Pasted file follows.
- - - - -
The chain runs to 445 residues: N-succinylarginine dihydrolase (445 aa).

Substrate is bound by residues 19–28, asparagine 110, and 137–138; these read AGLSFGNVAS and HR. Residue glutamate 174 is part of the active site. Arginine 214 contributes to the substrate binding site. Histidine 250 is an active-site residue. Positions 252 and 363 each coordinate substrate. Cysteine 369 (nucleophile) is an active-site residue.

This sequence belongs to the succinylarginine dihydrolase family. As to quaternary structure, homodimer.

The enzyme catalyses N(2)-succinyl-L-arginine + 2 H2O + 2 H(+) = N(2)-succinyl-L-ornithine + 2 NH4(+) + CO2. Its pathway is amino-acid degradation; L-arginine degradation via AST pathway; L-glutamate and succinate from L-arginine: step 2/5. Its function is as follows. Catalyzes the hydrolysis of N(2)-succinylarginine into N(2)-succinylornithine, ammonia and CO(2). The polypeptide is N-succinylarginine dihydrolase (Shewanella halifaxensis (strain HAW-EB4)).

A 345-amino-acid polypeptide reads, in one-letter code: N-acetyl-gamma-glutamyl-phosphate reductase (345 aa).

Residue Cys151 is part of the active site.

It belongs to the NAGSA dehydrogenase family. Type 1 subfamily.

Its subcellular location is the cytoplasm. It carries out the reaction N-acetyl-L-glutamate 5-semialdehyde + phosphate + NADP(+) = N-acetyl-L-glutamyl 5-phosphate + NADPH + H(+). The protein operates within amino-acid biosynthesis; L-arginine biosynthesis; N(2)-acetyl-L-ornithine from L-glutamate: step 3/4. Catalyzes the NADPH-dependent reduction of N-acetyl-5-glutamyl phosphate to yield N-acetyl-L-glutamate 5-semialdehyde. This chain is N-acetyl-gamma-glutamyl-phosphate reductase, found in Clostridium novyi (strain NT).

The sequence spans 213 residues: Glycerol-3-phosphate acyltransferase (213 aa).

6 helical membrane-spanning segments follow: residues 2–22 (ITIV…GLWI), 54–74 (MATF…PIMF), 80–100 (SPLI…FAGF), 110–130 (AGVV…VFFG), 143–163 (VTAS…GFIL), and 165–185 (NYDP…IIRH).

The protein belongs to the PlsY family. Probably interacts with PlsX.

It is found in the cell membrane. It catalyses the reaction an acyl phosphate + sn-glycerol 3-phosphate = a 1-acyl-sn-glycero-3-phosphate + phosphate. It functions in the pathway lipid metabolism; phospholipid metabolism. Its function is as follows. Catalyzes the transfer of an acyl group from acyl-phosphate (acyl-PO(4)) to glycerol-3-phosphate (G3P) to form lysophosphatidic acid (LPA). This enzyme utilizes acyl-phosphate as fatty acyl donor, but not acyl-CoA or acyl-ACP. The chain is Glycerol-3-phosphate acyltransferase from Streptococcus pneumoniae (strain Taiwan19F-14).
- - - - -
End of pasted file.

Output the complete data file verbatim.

The chain runs to 445 residues: N-succinylarginine dihydrolase (445 aa).

Substrate is bound by residues 19–28, asparagine 110, and 137–138; these read AGLSFGNVAS and HR. Residue glutamate 174 is part of the active site. Arginine 214 contributes to the substrate binding site. Histidine 250 is an active-site residue. Positions 252 and 363 each coordinate substrate. Cysteine 369 (nucleophile) is an active-site residue.

This sequence belongs to the succinylarginine dihydrolase family. As to quaternary structure, homodimer.

The enzyme catalyses N(2)-succinyl-L-arginine + 2 H2O + 2 H(+) = N(2)-succinyl-L-ornithine + 2 NH4(+) + CO2. Its pathway is amino-acid degradation; L-arginine degradation via AST pathway; L-glutamate and succinate from L-arginine: step 2/5. Its function is as follows. Catalyzes the hydrolysis of N(2)-succinylarginine into N(2)-succinylornithine, ammonia and CO(2). The polypeptide is N-succinylarginine dihydrolase (Shewanella halifaxensis (strain HAW-EB4)).

A 345-amino-acid polypeptide reads, in one-letter code: N-acetyl-gamma-glutamyl-phosphate reductase (345 aa).

Residue Cys151 is part of the active site.

It belongs to the NAGSA dehydrogenase family. Type 1 subfamily.

Its subcellular location is the cytoplasm. It carries out the reaction N-acetyl-L-glutamate 5-semialdehyde + phosphate + NADP(+) = N-acetyl-L-glutamyl 5-phosphate + NADPH + H(+). The protein operates within amino-acid biosynthesis; L-arginine biosynthesis; N(2)-acetyl-L-ornithine from L-glutamate: step 3/4. Catalyzes the NADPH-dependent reduction of N-acetyl-5-glutamyl phosphate to yield N-acetyl-L-glutamate 5-semialdehyde. This chain is N-acetyl-gamma-glutamyl-phosphate reductase, found in Clostridium novyi (strain NT).

The sequence spans 213 residues: Glycerol-3-phosphate acyltransferase (213 aa).

6 helical membrane-spanning segments follow: residues 2–22 (ITIV…GLWI), 54–74 (MATF…PIMF), 80–100 (SPLI…FAGF), 110–130 (AGVV…VFFG), 143–163 (VTAS…GFIL), and 165–185 (NYDP…IIRH).

The protein belongs to the PlsY family. Probably interacts with PlsX.

It is found in the cell membrane. It catalyses the reaction an acyl phosphate + sn-glycerol 3-phosphate = a 1-acyl-sn-glycero-3-phosphate + phosphate. It functions in the pathway lipid metabolism; phospholipid metabolism. Its function is as follows. Catalyzes the transfer of an acyl group from acyl-phosphate (acyl-PO(4)) to glycerol-3-phosphate (G3P) to form lysophosphatidic acid (LPA). This enzyme utilizes acyl-phosphate as fatty acyl donor, but not acyl-CoA or acyl-ACP. The chain is Glycerol-3-phosphate acyltransferase from Streptococcus pneumoniae (strain Taiwan19F-14).